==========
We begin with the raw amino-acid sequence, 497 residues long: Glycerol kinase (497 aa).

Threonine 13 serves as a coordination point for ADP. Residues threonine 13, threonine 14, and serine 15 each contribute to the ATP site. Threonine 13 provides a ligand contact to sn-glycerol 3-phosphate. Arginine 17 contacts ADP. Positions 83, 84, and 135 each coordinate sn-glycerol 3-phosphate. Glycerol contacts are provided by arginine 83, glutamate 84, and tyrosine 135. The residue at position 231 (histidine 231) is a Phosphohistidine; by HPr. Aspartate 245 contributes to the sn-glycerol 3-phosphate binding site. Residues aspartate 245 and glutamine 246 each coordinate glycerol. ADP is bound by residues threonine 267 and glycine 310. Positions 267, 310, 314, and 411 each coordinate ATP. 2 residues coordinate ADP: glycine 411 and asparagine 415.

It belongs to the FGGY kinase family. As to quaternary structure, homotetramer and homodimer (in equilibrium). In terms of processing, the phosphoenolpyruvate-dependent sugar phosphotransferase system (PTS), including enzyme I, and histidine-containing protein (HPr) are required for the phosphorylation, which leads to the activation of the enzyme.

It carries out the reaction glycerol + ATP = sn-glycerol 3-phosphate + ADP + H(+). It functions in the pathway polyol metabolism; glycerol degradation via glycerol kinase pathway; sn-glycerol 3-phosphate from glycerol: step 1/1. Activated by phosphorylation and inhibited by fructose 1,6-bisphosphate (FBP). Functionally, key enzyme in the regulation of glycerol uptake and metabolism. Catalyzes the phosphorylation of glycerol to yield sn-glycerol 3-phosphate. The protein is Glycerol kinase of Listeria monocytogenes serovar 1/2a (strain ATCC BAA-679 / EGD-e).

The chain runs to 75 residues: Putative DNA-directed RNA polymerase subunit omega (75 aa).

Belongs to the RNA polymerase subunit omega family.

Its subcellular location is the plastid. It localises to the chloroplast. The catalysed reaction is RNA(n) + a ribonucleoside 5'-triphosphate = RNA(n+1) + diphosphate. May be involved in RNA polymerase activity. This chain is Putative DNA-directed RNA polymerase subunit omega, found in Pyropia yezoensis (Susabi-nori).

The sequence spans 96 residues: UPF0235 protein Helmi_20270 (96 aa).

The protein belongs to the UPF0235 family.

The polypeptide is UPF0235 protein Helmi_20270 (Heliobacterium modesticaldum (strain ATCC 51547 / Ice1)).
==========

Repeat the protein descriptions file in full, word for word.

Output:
We begin with the raw amino-acid sequence, 497 residues long: Glycerol kinase (497 aa).

Threonine 13 serves as a coordination point for ADP. Residues threonine 13, threonine 14, and serine 15 each contribute to the ATP site. Threonine 13 provides a ligand contact to sn-glycerol 3-phosphate. Arginine 17 contacts ADP. Positions 83, 84, and 135 each coordinate sn-glycerol 3-phosphate. Glycerol contacts are provided by arginine 83, glutamate 84, and tyrosine 135. The residue at position 231 (histidine 231) is a Phosphohistidine; by HPr. Aspartate 245 contributes to the sn-glycerol 3-phosphate binding site. Residues aspartate 245 and glutamine 246 each coordinate glycerol. ADP is bound by residues threonine 267 and glycine 310. Positions 267, 310, 314, and 411 each coordinate ATP. 2 residues coordinate ADP: glycine 411 and asparagine 415.

It belongs to the FGGY kinase family. As to quaternary structure, homotetramer and homodimer (in equilibrium). In terms of processing, the phosphoenolpyruvate-dependent sugar phosphotransferase system (PTS), including enzyme I, and histidine-containing protein (HPr) are required for the phosphorylation, which leads to the activation of the enzyme.

It carries out the reaction glycerol + ATP = sn-glycerol 3-phosphate + ADP + H(+). It functions in the pathway polyol metabolism; glycerol degradation via glycerol kinase pathway; sn-glycerol 3-phosphate from glycerol: step 1/1. Activated by phosphorylation and inhibited by fructose 1,6-bisphosphate (FBP). Functionally, key enzyme in the regulation of glycerol uptake and metabolism. Catalyzes the phosphorylation of glycerol to yield sn-glycerol 3-phosphate. The protein is Glycerol kinase of Listeria monocytogenes serovar 1/2a (strain ATCC BAA-679 / EGD-e).

The chain runs to 75 residues: Putative DNA-directed RNA polymerase subunit omega (75 aa).

Belongs to the RNA polymerase subunit omega family.

Its subcellular location is the plastid. It localises to the chloroplast. The catalysed reaction is RNA(n) + a ribonucleoside 5'-triphosphate = RNA(n+1) + diphosphate. May be involved in RNA polymerase activity. This chain is Putative DNA-directed RNA polymerase subunit omega, found in Pyropia yezoensis (Susabi-nori).

The sequence spans 96 residues: UPF0235 protein Helmi_20270 (96 aa).

The protein belongs to the UPF0235 family.

The polypeptide is UPF0235 protein Helmi_20270 (Heliobacterium modesticaldum (strain ATCC 51547 / Ice1)).